With a young roster and newcomers, Maryland focuses on building consistency and taking advantage of depth

Maryland sophomore Ashley Owusu. Photo: Maryland Athletics.
Maryland sophomore Ashley Owusu. Photo: Maryland Athletics.

During Maryland’s virtual media day on Thursday, head coach Brenda Frese’s Zoom background was a picture from the last time they’d taken the floor. Confetti fell for Maryland after breezing past the Ohio State Buckeyes 82-65 in the Big Ten Championship.

That conference tournament took place four days before the NCAA cited Covid-19 as a public health threat and canceled all post-season play. Maryland was on a roll. Covid-19 interrupted a seventeen-game winning streak and conference and regular-season Big Ten championships for the Terps.

“When you sign up to come to Maryland, you know it’s about winning and championships,” Frese said about her team’s success.

Unprecedented times won’t have Frese treating the 2019-2020 season success as a one-hit-wonder.

During practice, after she slips on an Under Armour mask, she works toward building consistency for winning. The goal: a multi-faceted offense and sturdy defense to win games creating a blueprint will keep Maryland ahead during the 2020-2021 season.

The Terps are ranked No. 12 in the AP preseason poll and come second to No. 15 Indiana in the Big Ten Coaches preseason rankings. The Hoosiers return four of their starters. Frese believes her team can create a new scoring engine in hopes of staying among the elite.

“Everybody on this roster can score,” she said. “When you go to the depth that we have, every single person can score the basketball. I’m excited for each and every one of them to have their opportunity this season.

Maryland’s core returners, such as the 2020 Big Ten Freshman of the Year Ashley Owusu, will be an integral piece in that engine. She averaged 12 points, 1:2 turnover ratio, and started in 16 of the 32 games she played in. Owusu is on the Naismith Trophy Watch List and the Wade Watch List.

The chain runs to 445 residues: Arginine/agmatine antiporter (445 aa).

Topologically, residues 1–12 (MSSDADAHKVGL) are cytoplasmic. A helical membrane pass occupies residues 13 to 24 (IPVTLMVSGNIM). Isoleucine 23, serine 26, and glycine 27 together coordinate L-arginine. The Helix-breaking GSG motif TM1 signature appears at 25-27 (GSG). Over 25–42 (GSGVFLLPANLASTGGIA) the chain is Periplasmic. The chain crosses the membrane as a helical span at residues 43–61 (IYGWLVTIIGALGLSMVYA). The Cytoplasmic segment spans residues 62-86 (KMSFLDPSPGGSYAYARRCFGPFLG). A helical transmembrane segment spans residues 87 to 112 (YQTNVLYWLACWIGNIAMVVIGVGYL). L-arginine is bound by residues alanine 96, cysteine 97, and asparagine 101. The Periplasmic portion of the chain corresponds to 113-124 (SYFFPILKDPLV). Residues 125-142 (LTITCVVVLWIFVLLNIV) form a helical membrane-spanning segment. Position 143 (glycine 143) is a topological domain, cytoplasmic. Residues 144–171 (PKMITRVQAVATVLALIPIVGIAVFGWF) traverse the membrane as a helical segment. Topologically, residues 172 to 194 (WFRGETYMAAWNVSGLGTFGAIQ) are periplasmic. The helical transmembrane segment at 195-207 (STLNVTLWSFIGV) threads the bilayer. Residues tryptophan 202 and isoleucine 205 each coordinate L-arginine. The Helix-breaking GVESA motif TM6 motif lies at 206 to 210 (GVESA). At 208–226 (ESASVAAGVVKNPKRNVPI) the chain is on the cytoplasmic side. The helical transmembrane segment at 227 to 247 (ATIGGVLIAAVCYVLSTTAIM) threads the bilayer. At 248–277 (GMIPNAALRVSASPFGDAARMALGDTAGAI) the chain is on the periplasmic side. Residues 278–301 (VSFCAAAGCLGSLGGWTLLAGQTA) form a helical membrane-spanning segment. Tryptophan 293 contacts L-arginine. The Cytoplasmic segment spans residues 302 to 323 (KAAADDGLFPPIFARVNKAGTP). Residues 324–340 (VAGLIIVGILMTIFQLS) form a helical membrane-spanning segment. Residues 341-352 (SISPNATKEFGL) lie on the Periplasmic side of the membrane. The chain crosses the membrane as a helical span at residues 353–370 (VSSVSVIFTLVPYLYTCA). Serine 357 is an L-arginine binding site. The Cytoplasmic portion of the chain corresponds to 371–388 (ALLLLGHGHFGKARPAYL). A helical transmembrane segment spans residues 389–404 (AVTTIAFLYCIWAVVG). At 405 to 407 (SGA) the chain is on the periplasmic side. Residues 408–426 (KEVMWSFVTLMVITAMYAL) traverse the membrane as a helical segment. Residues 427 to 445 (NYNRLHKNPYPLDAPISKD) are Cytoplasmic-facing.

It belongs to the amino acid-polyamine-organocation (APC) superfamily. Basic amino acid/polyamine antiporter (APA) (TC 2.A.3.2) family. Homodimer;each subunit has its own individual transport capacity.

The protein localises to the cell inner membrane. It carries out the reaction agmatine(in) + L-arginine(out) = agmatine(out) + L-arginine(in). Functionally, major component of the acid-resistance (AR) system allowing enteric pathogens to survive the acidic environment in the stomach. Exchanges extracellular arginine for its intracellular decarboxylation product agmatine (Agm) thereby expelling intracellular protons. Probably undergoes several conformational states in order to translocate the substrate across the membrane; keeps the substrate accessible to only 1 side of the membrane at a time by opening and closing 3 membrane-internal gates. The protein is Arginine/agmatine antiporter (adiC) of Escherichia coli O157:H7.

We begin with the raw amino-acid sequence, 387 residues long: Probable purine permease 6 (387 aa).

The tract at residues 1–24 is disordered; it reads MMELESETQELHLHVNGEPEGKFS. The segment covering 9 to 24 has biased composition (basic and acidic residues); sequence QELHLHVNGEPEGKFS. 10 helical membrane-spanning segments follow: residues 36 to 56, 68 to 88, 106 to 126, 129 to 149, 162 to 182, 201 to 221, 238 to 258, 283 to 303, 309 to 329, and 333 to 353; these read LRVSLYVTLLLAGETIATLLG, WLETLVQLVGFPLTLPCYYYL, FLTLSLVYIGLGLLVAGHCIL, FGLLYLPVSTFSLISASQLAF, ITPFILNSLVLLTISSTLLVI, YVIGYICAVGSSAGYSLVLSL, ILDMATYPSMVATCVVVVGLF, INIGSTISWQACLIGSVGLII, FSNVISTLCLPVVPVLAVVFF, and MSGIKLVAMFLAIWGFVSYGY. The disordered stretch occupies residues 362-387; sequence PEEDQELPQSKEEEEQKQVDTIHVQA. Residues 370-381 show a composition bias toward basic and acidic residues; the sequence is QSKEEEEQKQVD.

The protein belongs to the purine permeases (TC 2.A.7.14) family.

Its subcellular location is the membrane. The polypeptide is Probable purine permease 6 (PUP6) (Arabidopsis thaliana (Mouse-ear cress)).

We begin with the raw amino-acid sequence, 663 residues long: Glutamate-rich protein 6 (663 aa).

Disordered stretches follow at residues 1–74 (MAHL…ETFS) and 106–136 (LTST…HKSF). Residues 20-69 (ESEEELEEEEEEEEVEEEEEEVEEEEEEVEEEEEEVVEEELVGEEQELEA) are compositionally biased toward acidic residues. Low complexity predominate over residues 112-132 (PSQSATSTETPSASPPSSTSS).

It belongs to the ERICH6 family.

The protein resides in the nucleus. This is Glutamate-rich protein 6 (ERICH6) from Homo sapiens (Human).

Owusu’s class counterparts Diamond Miller and Faith Masonius, join her in taking their places on the floor. During their Big Ten tournament run, the sophomores stood out with their playmaking ability and defending the perimeter.

“Ashley and Diamond at the guard position have really shown ownership of taking over and making plays for this team, and it’s been great to see that jump,” Frese said.

Amid the ongoing uncertainty due to the pandemic, Maryland has created some off-court consistency that will benefit them in the long run.

“The chemistry on this team right now is where we’d be during January after you’ve spent time traveling together,” Frese said. “They’ve been forced to keep their own bubble, and they’ve done a tremendous job on campus by sticking together.”

Mandatory Wednesday night Zoom calls bloomed into impromptu group FaceTimes. Social distancing mandates turned into lounging six feet apart from teammates in the pool. Players get a first look at their teammates’ life situations, such as freshman guard Taisiya Kozlova, who hasn’t seen her Russian parents in over a year. The Terps have taken advantage of the adversity and engineered chemistry that will spill into how they work together.

“We’re understanding everybody’s life experiences and what they’re going through,” freshman guard Angel Reese said. “We’re building that [chemistry] that way and coming together as a team, and it actually is helping a lot.”